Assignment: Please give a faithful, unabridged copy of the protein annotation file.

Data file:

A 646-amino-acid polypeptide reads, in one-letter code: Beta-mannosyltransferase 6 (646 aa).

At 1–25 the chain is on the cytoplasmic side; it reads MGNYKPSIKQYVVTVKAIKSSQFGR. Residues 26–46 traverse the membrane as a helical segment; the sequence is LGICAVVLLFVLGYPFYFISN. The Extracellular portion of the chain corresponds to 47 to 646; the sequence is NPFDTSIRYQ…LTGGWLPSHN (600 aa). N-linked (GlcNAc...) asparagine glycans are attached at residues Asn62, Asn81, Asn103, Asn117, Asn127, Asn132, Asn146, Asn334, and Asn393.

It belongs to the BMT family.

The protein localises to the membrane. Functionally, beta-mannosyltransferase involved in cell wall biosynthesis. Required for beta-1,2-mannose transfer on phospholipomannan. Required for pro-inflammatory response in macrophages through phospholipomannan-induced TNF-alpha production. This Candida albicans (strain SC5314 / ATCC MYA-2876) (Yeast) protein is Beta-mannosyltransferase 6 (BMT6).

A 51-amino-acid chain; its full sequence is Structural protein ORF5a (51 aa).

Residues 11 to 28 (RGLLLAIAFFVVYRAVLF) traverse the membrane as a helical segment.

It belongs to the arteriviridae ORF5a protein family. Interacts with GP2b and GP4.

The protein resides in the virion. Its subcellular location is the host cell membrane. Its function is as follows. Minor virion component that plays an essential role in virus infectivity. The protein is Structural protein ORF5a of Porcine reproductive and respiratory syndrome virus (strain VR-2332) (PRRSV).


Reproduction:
A 646-amino-acid polypeptide reads, in one-letter code: Beta-mannosyltransferase 6 (646 aa).

At 1–25 the chain is on the cytoplasmic side; it reads MGNYKPSIKQYVVTVKAIKSSQFGR. Residues 26–46 traverse the membrane as a helical segment; the sequence is LGICAVVLLFVLGYPFYFISN. The Extracellular portion of the chain corresponds to 47 to 646; the sequence is NPFDTSIRYQ…LTGGWLPSHN (600 aa). N-linked (GlcNAc...) asparagine glycans are attached at residues Asn62, Asn81, Asn103, Asn117, Asn127, Asn132, Asn146, Asn334, and Asn393.

It belongs to the BMT family.

The protein localises to the membrane. Functionally, beta-mannosyltransferase involved in cell wall biosynthesis. Required for beta-1,2-mannose transfer on phospholipomannan. Required for pro-inflammatory response in macrophages through phospholipomannan-induced TNF-alpha production. This Candida albicans (strain SC5314 / ATCC MYA-2876) (Yeast) protein is Beta-mannosyltransferase 6 (BMT6).

A 51-amino-acid chain; its full sequence is Structural protein ORF5a (51 aa).

Residues 11 to 28 (RGLLLAIAFFVVYRAVLF) traverse the membrane as a helical segment.

It belongs to the arteriviridae ORF5a protein family. Interacts with GP2b and GP4.

The protein resides in the virion. Its subcellular location is the host cell membrane. Its function is as follows. Minor virion component that plays an essential role in virus infectivity. The protein is Structural protein ORF5a of Porcine reproductive and respiratory syndrome virus (strain VR-2332) (PRRSV).